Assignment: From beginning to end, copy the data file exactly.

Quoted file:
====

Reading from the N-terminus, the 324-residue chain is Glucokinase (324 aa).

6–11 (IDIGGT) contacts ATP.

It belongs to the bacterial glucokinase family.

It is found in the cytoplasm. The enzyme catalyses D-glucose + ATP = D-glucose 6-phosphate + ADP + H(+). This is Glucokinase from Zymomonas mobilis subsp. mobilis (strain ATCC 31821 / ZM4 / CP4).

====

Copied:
Reading from the N-terminus, the 324-residue chain is Glucokinase (324 aa).

6–11 (IDIGGT) contacts ATP.

It belongs to the bacterial glucokinase family.

It is found in the cytoplasm. The enzyme catalyses D-glucose + ATP = D-glucose 6-phosphate + ADP + H(+). This is Glucokinase from Zymomonas mobilis subsp. mobilis (strain ATCC 31821 / ZM4 / CP4).